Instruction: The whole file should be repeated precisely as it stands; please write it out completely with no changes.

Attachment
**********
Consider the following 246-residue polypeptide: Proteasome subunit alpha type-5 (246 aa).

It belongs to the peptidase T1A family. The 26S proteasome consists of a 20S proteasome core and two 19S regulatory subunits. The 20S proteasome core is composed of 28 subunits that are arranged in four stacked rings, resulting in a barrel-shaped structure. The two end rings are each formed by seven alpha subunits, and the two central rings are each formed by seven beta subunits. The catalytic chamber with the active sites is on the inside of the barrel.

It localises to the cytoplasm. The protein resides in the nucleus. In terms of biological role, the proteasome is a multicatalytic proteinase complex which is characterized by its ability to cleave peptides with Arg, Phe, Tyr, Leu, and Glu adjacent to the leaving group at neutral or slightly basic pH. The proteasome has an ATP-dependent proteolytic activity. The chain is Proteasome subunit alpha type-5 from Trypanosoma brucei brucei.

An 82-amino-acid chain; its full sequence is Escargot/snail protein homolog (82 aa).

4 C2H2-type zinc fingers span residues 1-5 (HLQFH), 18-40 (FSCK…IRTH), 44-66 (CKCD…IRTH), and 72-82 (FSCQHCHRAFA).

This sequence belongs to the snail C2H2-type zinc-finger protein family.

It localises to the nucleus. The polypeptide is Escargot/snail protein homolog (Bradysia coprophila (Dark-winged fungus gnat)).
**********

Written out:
Consider the following 246-residue polypeptide: Proteasome subunit alpha type-5 (246 aa).

It belongs to the peptidase T1A family. The 26S proteasome consists of a 20S proteasome core and two 19S regulatory subunits. The 20S proteasome core is composed of 28 subunits that are arranged in four stacked rings, resulting in a barrel-shaped structure. The two end rings are each formed by seven alpha subunits, and the two central rings are each formed by seven beta subunits. The catalytic chamber with the active sites is on the inside of the barrel.

It localises to the cytoplasm. The protein resides in the nucleus. In terms of biological role, the proteasome is a multicatalytic proteinase complex which is characterized by its ability to cleave peptides with Arg, Phe, Tyr, Leu, and Glu adjacent to the leaving group at neutral or slightly basic pH. The proteasome has an ATP-dependent proteolytic activity. The chain is Proteasome subunit alpha type-5 from Trypanosoma brucei brucei.

An 82-amino-acid chain; its full sequence is Escargot/snail protein homolog (82 aa).

4 C2H2-type zinc fingers span residues 1-5 (HLQFH), 18-40 (FSCK…IRTH), 44-66 (CKCD…IRTH), and 72-82 (FSCQHCHRAFA).

This sequence belongs to the snail C2H2-type zinc-finger protein family.

It localises to the nucleus. The polypeptide is Escargot/snail protein homolog (Bradysia coprophila (Dark-winged fungus gnat)).